If you are considering downsizing as a senior, you definitely aren’t alone. Many older people opt to move to a smaller house, and as a result, compact home sales are rising, especially among Baby Boomers. This allows you to save time, energy, and money when it comes to maintaining a property. Before you leave your current house behind, you must decide what you want to do with it: sell it, rent it out or keep it in the family. Each one of these choices has different repercussions financially, practically and emotionally.
Analyze the Financial Aspects
When transitioning to a smaller house, you want to make sure you have enough money for the down payment you will need for the new property. Anticipate paying anywhere from 5 to 20 percent of the full sale price in order to secure your loan. If you are planning to sell your current home, the money you make should be able to cover this fee.
Before listing the property, get a home inspection. This will reveal potential problems that would detract from the property’s value, such as a crack in the foundation. Informed Inspection offers services throughout Gainesville and the surrounding counties: No upfront money is required, and seniors 62 and up even enjoy a 15 percent discount.
If you’re not interested in selling your old home, you can rent it out. This gives you a steady monthly income that can help keep you afloat financially as you age. Given the fact that money troubles are one of the biggest concerns among seniors, this is undoubtedly a boon.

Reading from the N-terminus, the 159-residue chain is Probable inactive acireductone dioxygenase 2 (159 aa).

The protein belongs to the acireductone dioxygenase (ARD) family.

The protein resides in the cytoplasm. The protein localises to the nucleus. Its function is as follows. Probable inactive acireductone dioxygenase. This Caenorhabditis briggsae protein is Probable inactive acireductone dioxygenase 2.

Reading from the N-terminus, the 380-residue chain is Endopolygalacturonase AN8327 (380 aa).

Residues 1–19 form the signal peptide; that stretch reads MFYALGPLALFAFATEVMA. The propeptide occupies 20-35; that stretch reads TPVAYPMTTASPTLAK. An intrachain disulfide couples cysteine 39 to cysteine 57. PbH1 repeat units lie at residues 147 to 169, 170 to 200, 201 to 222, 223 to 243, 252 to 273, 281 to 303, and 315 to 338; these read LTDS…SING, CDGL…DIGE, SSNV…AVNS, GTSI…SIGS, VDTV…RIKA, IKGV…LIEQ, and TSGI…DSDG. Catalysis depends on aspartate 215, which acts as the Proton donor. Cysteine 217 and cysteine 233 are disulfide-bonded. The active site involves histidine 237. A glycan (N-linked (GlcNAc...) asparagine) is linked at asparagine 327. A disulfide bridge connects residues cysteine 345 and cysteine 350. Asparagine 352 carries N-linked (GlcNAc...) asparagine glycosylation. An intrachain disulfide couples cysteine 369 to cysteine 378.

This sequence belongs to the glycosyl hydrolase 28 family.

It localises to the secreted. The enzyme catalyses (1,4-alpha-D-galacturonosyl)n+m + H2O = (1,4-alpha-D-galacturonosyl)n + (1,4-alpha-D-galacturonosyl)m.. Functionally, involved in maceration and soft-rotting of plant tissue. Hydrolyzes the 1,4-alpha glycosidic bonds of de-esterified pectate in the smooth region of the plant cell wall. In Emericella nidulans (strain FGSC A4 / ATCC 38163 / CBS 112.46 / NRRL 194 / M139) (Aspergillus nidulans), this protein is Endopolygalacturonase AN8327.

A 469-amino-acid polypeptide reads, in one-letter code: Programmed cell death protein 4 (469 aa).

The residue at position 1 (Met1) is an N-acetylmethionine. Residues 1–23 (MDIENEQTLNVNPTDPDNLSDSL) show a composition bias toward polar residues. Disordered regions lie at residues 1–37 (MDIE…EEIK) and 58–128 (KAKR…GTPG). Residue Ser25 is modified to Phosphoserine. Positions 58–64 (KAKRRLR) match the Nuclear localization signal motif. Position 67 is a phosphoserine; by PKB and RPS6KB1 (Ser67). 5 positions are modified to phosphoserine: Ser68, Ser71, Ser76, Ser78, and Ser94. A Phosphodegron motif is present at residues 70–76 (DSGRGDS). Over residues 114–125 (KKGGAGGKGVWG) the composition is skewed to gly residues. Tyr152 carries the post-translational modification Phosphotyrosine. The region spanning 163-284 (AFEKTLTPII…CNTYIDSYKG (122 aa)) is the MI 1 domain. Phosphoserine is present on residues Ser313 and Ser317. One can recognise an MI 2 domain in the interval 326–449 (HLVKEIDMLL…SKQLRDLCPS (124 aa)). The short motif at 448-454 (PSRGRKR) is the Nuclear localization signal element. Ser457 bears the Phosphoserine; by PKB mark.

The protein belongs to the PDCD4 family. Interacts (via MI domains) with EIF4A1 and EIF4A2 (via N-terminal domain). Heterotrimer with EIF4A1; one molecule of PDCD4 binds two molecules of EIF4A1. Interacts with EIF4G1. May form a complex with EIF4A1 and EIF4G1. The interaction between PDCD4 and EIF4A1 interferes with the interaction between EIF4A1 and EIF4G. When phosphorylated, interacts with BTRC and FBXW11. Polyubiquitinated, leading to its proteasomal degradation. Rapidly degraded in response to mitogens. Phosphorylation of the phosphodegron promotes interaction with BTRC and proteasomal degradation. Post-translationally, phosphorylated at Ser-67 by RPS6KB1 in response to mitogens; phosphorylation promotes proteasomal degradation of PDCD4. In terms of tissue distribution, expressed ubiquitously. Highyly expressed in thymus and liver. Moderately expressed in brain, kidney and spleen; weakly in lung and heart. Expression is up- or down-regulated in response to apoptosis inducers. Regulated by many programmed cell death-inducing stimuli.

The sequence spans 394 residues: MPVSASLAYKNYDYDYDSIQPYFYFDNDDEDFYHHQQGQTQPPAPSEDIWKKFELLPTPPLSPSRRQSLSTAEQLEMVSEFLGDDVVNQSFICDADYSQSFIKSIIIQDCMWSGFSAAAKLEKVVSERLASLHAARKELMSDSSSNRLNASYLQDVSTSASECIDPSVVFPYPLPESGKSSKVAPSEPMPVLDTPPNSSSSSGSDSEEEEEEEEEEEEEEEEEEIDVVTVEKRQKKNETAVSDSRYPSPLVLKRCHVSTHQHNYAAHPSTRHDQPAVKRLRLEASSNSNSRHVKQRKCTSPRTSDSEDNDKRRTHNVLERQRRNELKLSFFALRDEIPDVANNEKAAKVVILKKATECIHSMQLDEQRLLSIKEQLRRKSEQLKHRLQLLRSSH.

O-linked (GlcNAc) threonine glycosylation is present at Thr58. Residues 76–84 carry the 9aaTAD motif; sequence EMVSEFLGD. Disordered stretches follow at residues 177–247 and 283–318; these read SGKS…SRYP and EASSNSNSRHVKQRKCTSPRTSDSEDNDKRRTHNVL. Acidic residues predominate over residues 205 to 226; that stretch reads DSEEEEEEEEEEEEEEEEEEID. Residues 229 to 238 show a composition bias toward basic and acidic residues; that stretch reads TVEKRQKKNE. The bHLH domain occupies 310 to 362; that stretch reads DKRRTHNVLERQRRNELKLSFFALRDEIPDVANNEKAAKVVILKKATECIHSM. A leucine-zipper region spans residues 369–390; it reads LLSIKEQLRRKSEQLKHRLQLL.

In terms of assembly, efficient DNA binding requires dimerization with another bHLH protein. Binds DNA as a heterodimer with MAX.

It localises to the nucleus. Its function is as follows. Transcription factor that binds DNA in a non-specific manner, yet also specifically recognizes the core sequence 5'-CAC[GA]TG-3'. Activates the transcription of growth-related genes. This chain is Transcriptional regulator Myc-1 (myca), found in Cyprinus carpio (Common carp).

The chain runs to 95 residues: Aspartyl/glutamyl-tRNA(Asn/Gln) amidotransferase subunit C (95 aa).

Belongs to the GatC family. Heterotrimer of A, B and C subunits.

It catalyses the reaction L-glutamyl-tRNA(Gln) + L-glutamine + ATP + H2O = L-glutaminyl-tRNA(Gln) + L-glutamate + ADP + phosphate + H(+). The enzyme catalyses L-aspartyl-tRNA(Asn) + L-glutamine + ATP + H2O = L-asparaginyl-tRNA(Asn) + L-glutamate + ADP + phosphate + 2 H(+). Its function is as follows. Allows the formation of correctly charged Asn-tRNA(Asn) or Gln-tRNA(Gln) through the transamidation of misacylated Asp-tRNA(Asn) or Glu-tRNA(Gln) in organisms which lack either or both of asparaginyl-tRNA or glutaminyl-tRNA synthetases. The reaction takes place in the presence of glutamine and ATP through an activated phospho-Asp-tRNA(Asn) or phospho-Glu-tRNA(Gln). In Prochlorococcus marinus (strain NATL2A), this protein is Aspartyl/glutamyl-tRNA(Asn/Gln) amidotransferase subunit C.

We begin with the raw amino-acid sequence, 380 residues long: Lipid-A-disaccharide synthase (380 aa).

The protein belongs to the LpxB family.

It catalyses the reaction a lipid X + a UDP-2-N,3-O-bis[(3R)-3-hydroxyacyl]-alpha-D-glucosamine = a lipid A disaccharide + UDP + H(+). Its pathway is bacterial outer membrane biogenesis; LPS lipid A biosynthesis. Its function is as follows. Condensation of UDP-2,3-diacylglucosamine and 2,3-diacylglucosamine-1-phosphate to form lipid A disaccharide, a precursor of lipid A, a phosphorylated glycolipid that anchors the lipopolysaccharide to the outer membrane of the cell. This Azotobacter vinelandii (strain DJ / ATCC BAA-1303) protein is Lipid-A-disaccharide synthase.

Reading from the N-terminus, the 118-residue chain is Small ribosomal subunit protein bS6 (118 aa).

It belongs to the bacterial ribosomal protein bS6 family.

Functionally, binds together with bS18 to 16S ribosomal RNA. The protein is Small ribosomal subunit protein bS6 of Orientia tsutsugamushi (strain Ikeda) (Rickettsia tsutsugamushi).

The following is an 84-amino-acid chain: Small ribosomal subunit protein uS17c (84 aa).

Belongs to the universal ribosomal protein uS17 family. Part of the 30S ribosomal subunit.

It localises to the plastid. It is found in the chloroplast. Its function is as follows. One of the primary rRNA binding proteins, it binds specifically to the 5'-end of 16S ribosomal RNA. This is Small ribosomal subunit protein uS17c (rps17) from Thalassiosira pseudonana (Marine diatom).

Alternatively, you may decide to keep the property in the family. If you go this route, make sure you have enough money for downsizing first: Assess your income, how much you already have saved for your down payment, and your monthly spending, and make sure you know precisely what you can comfortably afford.
Consider Your Practical Needs
As you prepare to downsize, you need to consider not only financial but also practical elements; in particular, when it comes to choosing your new home. Keep design in mind when hunting for properties. A one-story model that nixes the need to climb stairs is ideal, for instance, as such activity becomes more strenuous with age.
The National Association of Home Builders offers this guide on aging-in-place renovations, including what to look for in senior-friendly homes. Hallways that are at least 36 inches wide can accommodate wheelchairs, for example, while bathrooms are safer with grab bars and non-slip mats. If you find a home that already has these characteristics, you can avoid the cost of making improvements later.
Location is another practical factor to consider. Do you want to stay in your current neighborhood where you already have local connections to neighbors and friends? Perhaps you would prefer to move closer to your children, allowing you to have easier access to your grandkids. Or, maybe you currently live in the city and would prefer the country life.
Take Your Emotions into Account
Don’t ignore your feelings when deciding what to do with your old house. For some people, selling an old home is simply too difficult emotionally; they may opt to keep it in the family. For others, the priority is moving closer to family and friends. This allows you to benefit from opportunities for social interaction, which promotes mental health for seniors.
Take all the above factors into consideration when deciding what to do with your real estate when downsizing. While moving can be tough, focus on the benefits, such as the fact that you’ll save money on utilities in a smaller space. When you embrace the change, you will feel less pressure as you navigate the path to downsizing.